Looking at the Premier League table can, at times, seem like an utterly pointless exercise.
A quick glance at the table this morning shows me that Leicester are top and Chelsea are 16th – though on last Monday night’s showing that looks spot-on. Manchester United – that turgid night-nurse of a Louis van Gaal team – are fourth, whilst their slayers, Bournemouth, find themselves only two points above the relegation zone even after wins against Chelsea and United in successive weeks.
To look at Everton this season, you’d see a team who are on form. The fact that the spotlight’s glare is on Leicester’s dynamic duo of Riyad Mahrez and Jamie Vardy sort of takes the the focus off everyone else. It makes it easy to forget, for example, that Romelu Lukaku is the Premier League’s second-top scorer and has netted in six consecutive games. Meanwhile, Ross Barkley has six goals – a creditable return from midfield – and Gerard Deulofeu has seven assists – miles behind Mesut Ozil, but still joint-second in the charts along with Mahrez.
Yet, when look at the table, you find Everton in that congested area just under fourth place, stuck in the chasing pack, firmly part of the now established Premier League ‘middle class’ mediocrity.
But, although the glance at the table does throw up some strange tidbits, it also throws up some interesting morsels of piercing truth.
It shows, for example, that Roberto Martinez’s men have only lost three times in the Premier League this season. That’s the same number of defeats as Arsenal and fewer than Manchester City. In fact, only two teams have lost fewer games than Everton so far this season: Tottenham – whose first defeat since the opening day came this weekend – and Leicester, the league leaders.
But come May, that’s not a stat that will matter very much if Everton finish in the position in which they currently find themselves. If the Toffees finish 10th this season, it will have been a poor campaign from a team that can considers itself so much more now.
Football is a simple game, after all. In order to win the league you have to get more points than anyone else, and that generally means winning more games. Everton find themselves where they are in the table so far because they’ve drawn far too many.
That in itself is progress from a side who were laughably poor at times last season. Slapstick defending left Everton close to a relegation battle in February before they pulled away from it with some good performances towards the end of the season. What a difference a year makes. Or at least a few Europa League-free months.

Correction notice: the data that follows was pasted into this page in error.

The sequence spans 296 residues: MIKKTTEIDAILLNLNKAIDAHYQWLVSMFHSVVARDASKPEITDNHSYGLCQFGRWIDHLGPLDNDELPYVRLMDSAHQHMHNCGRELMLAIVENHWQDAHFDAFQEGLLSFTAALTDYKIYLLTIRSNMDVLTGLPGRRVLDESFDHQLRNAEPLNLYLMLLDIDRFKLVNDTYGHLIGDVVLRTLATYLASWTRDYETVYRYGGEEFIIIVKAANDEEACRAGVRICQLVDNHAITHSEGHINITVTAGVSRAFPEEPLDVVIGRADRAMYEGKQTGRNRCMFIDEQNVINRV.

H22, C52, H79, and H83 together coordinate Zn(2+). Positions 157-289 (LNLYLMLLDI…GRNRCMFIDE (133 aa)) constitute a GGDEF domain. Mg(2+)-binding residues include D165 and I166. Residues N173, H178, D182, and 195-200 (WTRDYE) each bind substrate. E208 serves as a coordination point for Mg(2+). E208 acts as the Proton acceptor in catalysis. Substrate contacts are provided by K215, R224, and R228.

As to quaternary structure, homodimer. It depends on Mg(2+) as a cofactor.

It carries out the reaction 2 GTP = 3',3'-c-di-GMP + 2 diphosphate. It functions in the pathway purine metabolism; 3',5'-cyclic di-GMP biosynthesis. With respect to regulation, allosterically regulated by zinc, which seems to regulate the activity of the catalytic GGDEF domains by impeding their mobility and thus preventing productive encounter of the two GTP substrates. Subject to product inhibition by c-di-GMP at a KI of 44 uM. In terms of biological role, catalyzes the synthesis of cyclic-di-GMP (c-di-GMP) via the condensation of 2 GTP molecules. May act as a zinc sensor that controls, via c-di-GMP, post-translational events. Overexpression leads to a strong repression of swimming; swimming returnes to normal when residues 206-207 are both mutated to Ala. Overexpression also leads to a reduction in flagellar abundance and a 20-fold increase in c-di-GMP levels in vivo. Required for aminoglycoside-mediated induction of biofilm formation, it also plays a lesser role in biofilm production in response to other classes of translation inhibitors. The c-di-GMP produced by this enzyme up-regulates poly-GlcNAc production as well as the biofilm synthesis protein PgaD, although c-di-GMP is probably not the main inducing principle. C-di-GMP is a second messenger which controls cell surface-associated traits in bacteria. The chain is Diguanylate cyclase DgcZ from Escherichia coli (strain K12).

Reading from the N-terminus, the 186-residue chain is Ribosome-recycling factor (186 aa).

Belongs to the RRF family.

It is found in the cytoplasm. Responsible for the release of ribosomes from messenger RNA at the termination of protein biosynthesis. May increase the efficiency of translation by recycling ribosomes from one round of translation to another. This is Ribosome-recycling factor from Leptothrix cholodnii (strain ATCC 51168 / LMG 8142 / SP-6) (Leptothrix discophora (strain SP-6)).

There is no doubt that Everton suffered last season from trying to juggle a continental campaign with a Premier League one. Thursday nights seem to have a magical, mystical curse over Premier League sides. It chews them up and spits them out, leaving their form in shreds and their dignity in tatters.
This season has been a different story, but some of the same problems persist. Although Everton can at times look unplayable, the form of their attackers hides their fragility at the back. Having conceded 21 goals over the course of 16 games, Everton are in positive equity when it comes to goal difference only by virtue of their ability to score.
And that seems to be the crux of the reason as to why Everton are 10th in the table and not fourth. Half of Everton’s league games have ended in draws, they have the most draws in the league, yet usually when a team manages quite so many draws, it’s because their defence is so good at shutting out the opposition. Everton are so hard to beat simply by virtue that they can score so many goals. They’re just banking on outscoring the opposition.
Looking at the table after another Everton draw might throw up some interesting information, but the stats should be secondary to performances at this stage of the season, and some of Everton’s performances have been very good.
A team who can score goals is likely to do well, just ask Leicester City. And if Everton can turn some of those draws into wins thanks to tightening up at the back, they might expect to break from that pile-up of up and coming teams and mount a serious challenge to the top four.